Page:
Claudine Gay has resigned as president of Harvard University after new charges of plagiarism. "Confronting hate and . . . upholding scholarly rigor" are "two bedrock values that are fundamental to who I am," Gay wrote in a statement. She complained of "personal attacks and threats fueled by racial animus."
I'm guessing that she will be replaced neither by another black female nor by a white male. I'm guessing an Asian-American -- or perhaps someone of Hispanic heritage -- will get the nod after a very thorough review of their "scholarly rigor."
Gay was a diversitycrat, not a distinguished scholar, writes New York Times columnist Bret Stephens. She'd published only 11 journal articles in 26 years and written no books, yet reached the "pinnacle" of academia.
Elite colleges have abandoned the old model "centered on the ideal of intellectual merit and chiefly concerned with knowledge, discovery and the free and vigorous contest of ideas," writes Stephens. The new "social-justice model" has eroded Americans' confidence in higher education.
"People admire, and will strive for, excellence — both for its own sake and for the status it confers," he writes. But "status without excellence" is a loser.
Yes, Harvard will survive, Stephens concedes. "There is still a lot of excellence in today’s academia and plenty of good reasons to send your kids to college." But "the intellectual rot is pervasive and won’t stop spreading until universities return to the idea that their central purpose is to identify and nurture and liberate the best minds, not to engineer social utopias."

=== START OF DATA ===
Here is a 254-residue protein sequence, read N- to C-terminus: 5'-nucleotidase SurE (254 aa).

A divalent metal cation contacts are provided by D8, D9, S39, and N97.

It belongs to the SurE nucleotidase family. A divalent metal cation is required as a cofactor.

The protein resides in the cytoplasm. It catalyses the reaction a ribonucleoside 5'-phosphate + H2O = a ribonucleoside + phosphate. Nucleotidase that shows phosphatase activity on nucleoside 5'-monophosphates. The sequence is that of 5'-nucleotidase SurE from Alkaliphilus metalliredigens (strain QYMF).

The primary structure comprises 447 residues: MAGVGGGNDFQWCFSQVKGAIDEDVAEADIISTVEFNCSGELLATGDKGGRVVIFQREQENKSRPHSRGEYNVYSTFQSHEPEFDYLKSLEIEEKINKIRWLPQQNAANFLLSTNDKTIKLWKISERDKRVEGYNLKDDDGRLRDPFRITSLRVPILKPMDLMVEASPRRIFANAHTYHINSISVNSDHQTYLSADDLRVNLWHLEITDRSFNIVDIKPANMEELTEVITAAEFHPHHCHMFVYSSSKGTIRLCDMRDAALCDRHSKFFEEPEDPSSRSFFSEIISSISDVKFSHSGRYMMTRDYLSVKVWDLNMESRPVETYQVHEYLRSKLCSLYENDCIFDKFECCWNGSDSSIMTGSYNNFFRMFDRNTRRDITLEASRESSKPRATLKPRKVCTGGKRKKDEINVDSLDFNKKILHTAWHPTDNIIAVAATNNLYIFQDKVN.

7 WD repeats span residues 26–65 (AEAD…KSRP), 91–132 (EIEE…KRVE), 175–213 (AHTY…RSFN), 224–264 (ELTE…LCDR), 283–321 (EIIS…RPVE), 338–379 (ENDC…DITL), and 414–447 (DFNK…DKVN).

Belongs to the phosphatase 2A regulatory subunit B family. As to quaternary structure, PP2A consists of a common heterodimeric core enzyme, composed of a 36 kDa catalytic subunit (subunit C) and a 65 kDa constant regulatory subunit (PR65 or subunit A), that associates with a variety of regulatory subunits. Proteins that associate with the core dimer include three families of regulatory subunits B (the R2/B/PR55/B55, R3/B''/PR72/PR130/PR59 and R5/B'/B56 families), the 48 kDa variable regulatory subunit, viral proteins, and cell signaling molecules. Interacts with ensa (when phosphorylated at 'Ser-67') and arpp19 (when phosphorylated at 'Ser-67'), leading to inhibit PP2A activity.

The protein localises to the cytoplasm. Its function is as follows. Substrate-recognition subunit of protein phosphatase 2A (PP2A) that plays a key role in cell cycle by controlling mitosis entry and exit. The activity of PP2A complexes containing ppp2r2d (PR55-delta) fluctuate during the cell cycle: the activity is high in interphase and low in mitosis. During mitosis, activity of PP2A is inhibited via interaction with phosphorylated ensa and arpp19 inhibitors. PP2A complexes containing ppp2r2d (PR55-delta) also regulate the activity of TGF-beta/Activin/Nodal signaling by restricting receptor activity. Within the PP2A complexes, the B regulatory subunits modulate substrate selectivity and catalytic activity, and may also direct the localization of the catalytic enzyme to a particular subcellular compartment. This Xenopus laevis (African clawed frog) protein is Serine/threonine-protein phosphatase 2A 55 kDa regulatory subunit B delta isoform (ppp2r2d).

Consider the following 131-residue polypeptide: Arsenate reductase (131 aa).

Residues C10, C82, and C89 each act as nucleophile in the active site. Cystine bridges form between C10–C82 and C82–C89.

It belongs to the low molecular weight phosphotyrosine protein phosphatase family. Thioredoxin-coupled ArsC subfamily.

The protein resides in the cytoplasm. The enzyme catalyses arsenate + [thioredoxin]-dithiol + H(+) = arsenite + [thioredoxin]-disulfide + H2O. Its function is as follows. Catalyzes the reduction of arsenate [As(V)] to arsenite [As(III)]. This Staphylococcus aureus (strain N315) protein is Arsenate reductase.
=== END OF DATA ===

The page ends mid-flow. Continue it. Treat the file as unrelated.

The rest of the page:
Lowering standards to keep Gay on the job would not be "anti-racism," argued linguist John McWhorter, also in a Times commentary, before the resignation. Her defenders said firing her would be giving in to a “mob,” he wrote. "However, one person’s mob is another person’s gradually emerging consensus among reasonable people."
As a dean, Claudine Gay tried to destroy the careers of two distinguished black scholars, writes Max Eden. Economist Roland Fryer and Ronald Sullivan, a Harvard Law professor, both were charged with maintaining a "hostile environment"
Fryer's research into the killings of unarmed Black men in Houston had found no racial disparities. Sullivan, who was dean of a residence hall, had agreed to help represent Hollywood mogul Harvey Weinstein against rape charges.
Like other elite universities, Harvard "is still plagued by a toxic campus culture, ideological corruption, and bureaucratic bloat that stifle open inquiry and free discourse," writes Ilya Shapiro of the Manhattan Institute. A mediocre scholar, Claudine Gay "is the apotheosis of an anti-intellectual movement that values DEI, identity, and activism over truth-seeking, merit, and education."
There's no evidence that Harvard's board is willing to "do the work" -- as proposed in this five-point plan -- to restore the university's "tarnished stature," Shapiro writes.